All in all, Connecticut was short but sweet and really beautiful. I had been looking forward to New England from the beginning, and it certainly has not disappointed us as we have headed into the last segments of our journey.
Massachusetts had a lot to live up to after Connecticut, and it succeeded. We started getting back into climbing mode, steeper ascents with more elevation than we’d been doing, but the varied views and terrain made all the effort more than worth it. While there were many good things about Mass, the one thing that will forever stick out as a highlight is Upper Goose Pond Cabin. It’s a hike-in only cabin, a half mile off the trail, that is maintained by a caretaker throughout the hiking season. It’s a lovely red cabin, fully equipped with a kitchen, a fireplace, a front porch with rocking chairs, and a bunk room for hikers. While we didn’t stay there, we got there in the morning, unfortunately missing the daily pancake breakfast, but were consoled with leftover tea and coffee on the porch before taking a canoe out on the pond. The sun was out, the clouds were fluffy–a picture perfect day, the kind you only dream about having on the AT. We relaxed the day away, soaking up the serenity of the pond before begrudgingly moving on. To date, that was my favorite day on the trail. I’m starting to really embrace a carefree, carpe dime mentality out here– only took 1600 miles!–and I’ve never been more relaxed and content with enjoying what the trail has to offer. While I may look back and wish I had adopted this way of thinking earlier, I think it took up to this point to appreciate how much more enjoyable life can be when everything isn’t timed and planned out to the minute or mile.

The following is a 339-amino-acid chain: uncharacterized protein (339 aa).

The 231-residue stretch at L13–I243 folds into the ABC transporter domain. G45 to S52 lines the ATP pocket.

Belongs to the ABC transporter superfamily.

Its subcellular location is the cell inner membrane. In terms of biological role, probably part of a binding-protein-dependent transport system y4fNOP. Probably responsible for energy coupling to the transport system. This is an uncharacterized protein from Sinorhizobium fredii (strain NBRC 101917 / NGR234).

We ended our time in Massachusetts with a visit from Rico’s parents and Aunt Wendy from NY. A mountain girl born and raised, she lives in upstate New York and we love going to visit her in the beautiful Adirondack mountains, though we never get up there as often as we’d like. So, it was super special to see her out here on the trail in a different but still beautiful setting. They took us off-trail for a luxury stay in North Adams, where we relaxed and enjoyed the pleasure of a king bed with cotton sheets–yes, cotton sheets are still the number one luxury out here. We found an awesome restaurant that served authentic Austrian/ German food, which was a great departure from the good but sometimes redundant burgers, fries, and pizza we usually have in town. We tried to move as little as possible and spent the rest of our time catching up beside the jacuzzi and in the rooms. We’ve been super spoiled by family visits this trip and couldn’t be more thankful for the quality time off trail. Special hat tip to Rico’s parents who made the nine hour drive to see and treat us for the weekend– thanks Mom and Dad!
We are now halfway through Vermont, but I’ll save the full report of that once we are safely in New Hampshire. Ever onward.